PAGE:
Before you read the passage coming up I want to direct your thoughts. The focus I want you to take is on the words of Christ in verse 7. Please try to avoid getting hung up in the woman anointing or the disciples judging. The important thing is how Jesus is reclining, observing, and improving those around him.
3 And while he was at Bethany in the house of Simon the leper,1 as he was reclining at table, a woman came with an alabaster flask of ointment of pure nard, very costly, and she broke the flask and poured it over his head. 4 There were some who said to themselves indignantly, “Why was the ointment wasted like that? 5 For this ointment could have been sold for more than three hundred denarii2 and given to the poor.” And they scolded her. 6 But Jesus said, “Leave her alone. Why do you trouble her? She has done a beautiful thing to me. 7 For you always have the poor with you, and whenever you want, you can do good for them. But you will not always have me. 8 She has done what she could; she has anointed my body beforehand for burial. 9 And truly, I say to you, wherever the gospel is proclaimed in the whole world, what she has done will be told in memory of her.” (Mark 14:3-9–ESV)
Back handed compliment? I used to think so
All my life when I have read verse 7 I have sort of scoffed at the disciples. “Like you want to give to the poor!” has gone my thoughts. Not only have I semi-scoffed at the disciples, but I have imagined Jesus was implying the same thing. I have presumed Jesus was giving a back handed compliment.
The problem with this approach is that it presumes Jesus to be insulting his disciples. We have no grounds for that. Jesus does not descend to witty jibes. Doing so often stems from a judgmental attitude and that is not the manner or means of Jesus.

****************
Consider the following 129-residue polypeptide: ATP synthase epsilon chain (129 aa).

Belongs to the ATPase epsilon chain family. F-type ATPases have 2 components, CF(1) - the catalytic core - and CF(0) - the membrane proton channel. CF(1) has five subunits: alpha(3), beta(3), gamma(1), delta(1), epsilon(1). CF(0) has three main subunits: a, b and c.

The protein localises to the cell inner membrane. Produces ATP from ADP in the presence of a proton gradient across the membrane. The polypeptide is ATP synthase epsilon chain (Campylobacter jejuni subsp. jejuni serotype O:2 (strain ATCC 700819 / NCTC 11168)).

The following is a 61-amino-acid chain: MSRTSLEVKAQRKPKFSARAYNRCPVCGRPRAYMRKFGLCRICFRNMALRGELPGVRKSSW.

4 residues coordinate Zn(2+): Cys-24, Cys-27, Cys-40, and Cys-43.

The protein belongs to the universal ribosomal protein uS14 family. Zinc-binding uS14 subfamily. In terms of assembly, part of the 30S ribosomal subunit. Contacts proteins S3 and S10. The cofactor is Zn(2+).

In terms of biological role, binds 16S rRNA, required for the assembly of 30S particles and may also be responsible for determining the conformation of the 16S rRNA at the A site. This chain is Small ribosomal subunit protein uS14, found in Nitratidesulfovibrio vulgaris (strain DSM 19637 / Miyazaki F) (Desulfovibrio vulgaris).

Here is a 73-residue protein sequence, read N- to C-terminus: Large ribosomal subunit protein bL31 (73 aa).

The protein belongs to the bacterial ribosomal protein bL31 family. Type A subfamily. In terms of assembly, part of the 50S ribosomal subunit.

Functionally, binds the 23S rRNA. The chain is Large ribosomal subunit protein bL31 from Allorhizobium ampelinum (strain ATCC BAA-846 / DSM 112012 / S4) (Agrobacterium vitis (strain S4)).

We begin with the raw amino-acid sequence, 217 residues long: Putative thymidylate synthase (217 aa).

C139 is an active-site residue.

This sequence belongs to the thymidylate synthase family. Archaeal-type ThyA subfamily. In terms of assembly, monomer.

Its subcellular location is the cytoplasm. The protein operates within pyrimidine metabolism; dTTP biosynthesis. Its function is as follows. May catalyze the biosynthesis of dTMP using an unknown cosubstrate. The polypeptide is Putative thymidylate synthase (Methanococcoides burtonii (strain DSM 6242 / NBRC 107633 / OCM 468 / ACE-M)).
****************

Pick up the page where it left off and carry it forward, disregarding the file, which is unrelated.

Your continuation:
I think the far better approach here is to see that Jesus is putting a positive spin on their words casting them as interested in the poor. It is good to want to do good for the poor. That is a godly and healthy motivation. There was this inkling of truth even in the disciples judging. Jesus picked up their words, dusted the bad things away and selected the one good nugget that was there. He then exalted that. Jesus redeemed their judgmental stance for something good.
Jesus was not insulting them, but was displaying a gentle and gracious attitude toward them.
My tendency in this passage is to say, “Go Jesus! You got them. Those sniveling disciples.” Well, by having that tendency I am a doing the same thing that they were. I am judging the disciples. That is doing the same thing to the disciples as they were doing to this woman.
When we study our Bibles the Holy Spirit teaches. Well, he has been teaching me and the lesson I need to learn is to be like Jesus. Find the good and exalt it. Dust the bad from other’s responses.
Donald Trump’s Transition
Now let us see how that is working in the political scene in America. In the week of November 13, 2016 the Republican National Committee spokesperson Sean Spicer said, “Not only will people not be able to (be) registered state or federal lobbyists, but when they leave government, they will be banned from being a registered lobbyist for five years.”
How was that received? Well, let us look at what Danielle Diaz in writing for CNN on 11/17/2016 said. Here are her words, “Any ban on lobbying, however, depends on how it is written and enforced. A common practice in Washington is for key power players not to register as a lobbyist, but instead work as a consultant or adviser — allowing them to take their experience and contacts to make hundreds of thousands of dollars on K Street.” (link here)
Now, we must not get sidetracked from Mark 14 and off into the politics, but what I want to point out is our tendency. I am not unlike Danielle Diaz in this. What she is doing is making bad presumptions. Donald Trump is making an attempt at good. The response is, “Yes, but we had better look at the fine print because surely it is chock-full of loopholes.”
Can we be like Jesus in our daily lives?
We would do well to begin looking for the good things in what people say. If we can pick up the nuggets of excellence, no matter how small, and redeem them for something good we can be like Jesus. That may take a lot of practice for some of us. Practicing godliness is a great thing, though.